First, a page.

Is the London Somalia Conference 2017 another imperialist deja vu? By Bashir Goth, Special to Gulf News

Waxa Daabacay on May 8th, 2017 and filed under Daily Somali News, Editorial, OPINION. You can follow any responses to this entry through the RSS 2.0. Both comments and pings are currently closed.

Somalis see no reason to trust this week’s conference in London after similar initiatives in the past did little to address the core issues
In a deja vu situation that does not excite many Somalis, the United Kingdom announced that it will host a major international conference in London on Thursday, “to accelerate progress on security sector reform and agree the new international partnership needed to keep Somalia on course for increased peace and prosperity by 2020”.

It was in 2012 when the first London Conference on Somalia was held with the declared intention of helping Somalia to transform from a failed state to a stable nation with functioning government institutions. Somalia’s partners pledged millions of dollars for the beleaguered country’s reconstruction, including $77 million (Dh283.2 million) earmarked for rebuilding Somalia’s security forces. A year later, the European Union (EU) also pledged $2.4 billion at a conference in Brussels to enable the conflict-ridden Horn of African nation to stand on its feet.

At the time, the stubborn extremist group, Al Shabab, was quoted to have branded the EU pledges as “Belgian Waffles: Sweet on the outside, but really has not much substance to it”. They also predicted that the funds would remain an unpaid hollow promise or would be lost in corruption.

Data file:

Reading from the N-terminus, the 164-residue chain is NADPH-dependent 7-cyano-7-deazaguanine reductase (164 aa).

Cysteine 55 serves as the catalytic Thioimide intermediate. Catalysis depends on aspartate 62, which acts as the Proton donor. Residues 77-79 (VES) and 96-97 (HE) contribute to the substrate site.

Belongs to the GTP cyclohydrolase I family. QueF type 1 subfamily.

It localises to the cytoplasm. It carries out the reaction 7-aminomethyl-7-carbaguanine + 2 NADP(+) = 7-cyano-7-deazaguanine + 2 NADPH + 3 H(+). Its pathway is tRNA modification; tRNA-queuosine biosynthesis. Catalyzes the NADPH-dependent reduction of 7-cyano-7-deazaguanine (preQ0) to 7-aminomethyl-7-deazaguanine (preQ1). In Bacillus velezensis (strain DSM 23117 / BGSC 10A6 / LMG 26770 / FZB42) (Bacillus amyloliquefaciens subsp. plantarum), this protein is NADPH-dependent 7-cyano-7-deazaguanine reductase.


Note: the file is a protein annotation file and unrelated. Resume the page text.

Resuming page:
Almost five years after, it seems Al Shabab’s ominous prediction has unfortunately become a reality as what was dubbed as the New Deal ended up as ‘No deal’ and the millions of dollars pledged either never arrived or were used as a slush fund by the previous political leaders and their international cronies.

Instead of building government institutions, Somalia’s western partners and the country’s African neighbours contributed to the country’s disintegration into tribal enclaves and instead of rebuilding Somalia’s national army, the friendly countries’ geopolitical goals had become detrimental not only to the need of Somalia to have its own army but also to the real sovereignty of the Somali nation.

Since the last conference, Somalia’s break-up into bantustan-like enclaves had taken momentum with the help and encouragement of the international community. It is no wonder that Somalis, as most of Africa, see colonialism as a living reality and not a period in a bygone era.

 

Yet more imperialist hogwash over Somalia

 


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/ Ahmedweli Goth by Awdalpress